Samsung's Tizen Smartphone: Dead On Arrival? - InformationWeek

InformationWeek is part of the Informa Tech Division of Informa PLC

This site is operated by a business or businesses owned by Informa PLC and all copyright resides with them.Informa PLC's registered office is 5 Howick Place, London SW1P 1WG. Registered in England and Wales. Number 8860726.

Mobile // Mobile Devices
11:08 AM

Samsung's Tizen Smartphone: Dead On Arrival?

Samsung has indefinitely delayed the launch of its Tizen-based smartphone. Time to call it a failure?

Smartphones Of The Future: 6 Cool Technologies
Smartphones Of The Future: 6 Cool Technologies
(Click image for larger view and slideshow.)

Samsung has put the launch of its Tizen-based Z smartphone on indefinite hold. The phone was expected to arrive in Russia this quarter, but the company today said it still has work to do. The problem? Developers haven't created enough apps for the platform. It may be time for Samsung to admit defeat from this effort and move on.

Samsung issued the briefest of statements today, saying that it needs to "further enhance [the] Tizen ecosystem." The statement echoes one Samsung made earlier this month, which said "The smartphone will appear on the Russian market later, when we can offer our users a fullest portfolio of applications." In other words, developers just aren't interested in creating apps for the Tizen platform.

Without apps, smartphones don't stand much of a chance in the market. We need only look at the former Palm and BlackBerry to see evidence of this.

[Weak Q2 financials and tepid Fire Phone reviews put Amazon on the defense. Read Amazon's Bruising Week.]

When Palm launched WebOS and the Pre in 2009, there were hardly any apps for the device. The platform never attracted developer attention (or at least as much attention as Android and IOS were getting) and had perhaps 20,000 apps when it folded completely. (HP bought Palm and WebOS in 2010 and subsequently killed it in 2011.)

BlackBerry and its BBOS 10 have fared better, though barely. BlackBerry's current generation devices never truly caught on, despite BlackBerry's intense efforts to whip up developer support. BlackBerry remains popular in some markets, but it has essentially become little more than a curiosity to US consumers. The company has been on the ropes for well more than a year.

Samsung has been working on Tizen for years. The platform is based on Linux and other open standards. It was meant to help Samsung break from its utter reliance on Google's Android platform, which has aided the company in selling hundreds of millions of devices. Trouble in Tizen-land has been brewing for some time.

(Image source:
(Image source:

Samsung was scheduled to launch its first Tizen smartphone in Japan back in January. Japanese wireless network operators balked at the last moment and cancelled the launch. Later, Samsung announced the Z and its intent to sell the device in Russia during the third quarter. Developers knew something was fishy when the phone didn't make an appearance at a Moscow developer event earlier this month. Today's delay will likely put to rest any hopes that the device and Tizen platform will succeed.

(Samsung also uses Tizen in its current lineup of smartwatches. It's unclear just how many Tizen-based watches Samsung has sold.)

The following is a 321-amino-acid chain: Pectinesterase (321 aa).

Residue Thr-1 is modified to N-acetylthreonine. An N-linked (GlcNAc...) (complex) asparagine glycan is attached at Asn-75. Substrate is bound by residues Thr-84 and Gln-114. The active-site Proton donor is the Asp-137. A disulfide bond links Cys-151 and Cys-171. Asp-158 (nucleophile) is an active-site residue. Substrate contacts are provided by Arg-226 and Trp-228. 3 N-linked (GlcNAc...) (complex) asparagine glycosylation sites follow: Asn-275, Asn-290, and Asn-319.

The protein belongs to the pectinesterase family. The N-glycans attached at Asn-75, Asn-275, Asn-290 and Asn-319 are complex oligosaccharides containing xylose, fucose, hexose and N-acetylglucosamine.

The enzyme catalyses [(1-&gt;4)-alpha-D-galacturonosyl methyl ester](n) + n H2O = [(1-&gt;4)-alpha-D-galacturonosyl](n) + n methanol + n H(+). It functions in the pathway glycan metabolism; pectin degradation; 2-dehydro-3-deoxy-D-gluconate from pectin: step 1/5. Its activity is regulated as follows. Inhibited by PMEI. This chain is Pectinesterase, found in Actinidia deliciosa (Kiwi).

With no (or too few) apps and no carrier support, Samsung's Tizen-based phone will be dead on arrival. It's time for Samsung hang up its Tizen hat.

Cyber-criminals wielding APTs have plenty of innovative techniques to evade network and endpoint defenses. It's scary stuff, and ignorance is definitely not bliss. How to fight back? Think security that's distributed, stratified, and adaptive. Get the Advanced Attacks Demand New Defenses report today. (Free registration required.)

Eric is a freelance writer for InformationWeek specializing in mobile technologies. View Full Bio

We welcome your comments on this topic on our social media channels, or [contact us directly] with questions about the site.
Comment  | 
Print  | 
More Insights
Newest First  |  Oldest First  |  Threaded View
Thomas Claburn
Thomas Claburn,
User Rank: Author
7/29/2014 | 1:20:43 PM
Re: Sad
What surprises me is that none of the hardware makers (except Apple) have taken software seriously. 
Thomas Claburn
Thomas Claburn,
User Rank: Author
7/28/2014 | 4:36:10 PM
Re: tizen a part of poker game
Why didn't Samsung just adopt Firefox OS? Creating their own open source OS makes no sense.
Lorna Garey
Lorna Garey,
User Rank: Author
7/28/2014 | 11:29:52 AM
How many is enough?
It's a bit nuts that 20,000 apps is considered a dismal failure. Seems like there are probably no more than 200 apps that are used fairly universally -- social apps, mapping, one or two in each category like shopping, gadgets, etc. What's the point of a 200,000-plus roster of apps? The vast majority have to be crap.
InformationWeek Is Getting an Upgrade!

Find out more about our plans to improve the look, functionality, and performance of the InformationWeek site in the coming months.

10 Things Your Artificial Intelligence Initiative Needs to Succeed
Lisa Morgan, Freelance Writer,  4/20/2021
Tech Spending Climbs as Digital Business Initiatives Grow
Jessica Davis, Senior Editor, Enterprise Apps,  4/22/2021
Optimizing the CIO and CFO Relationship
Mary E. Shacklett, Mary E. Shacklett,  4/13/2021
White Papers
Register for InformationWeek Newsletters
Current Issue
Planning Your Digital Transformation Roadmap
Download this report to learn about the latest technologies and best practices or ensuring a successful transition from outdated business transformation tactics.
Flash Poll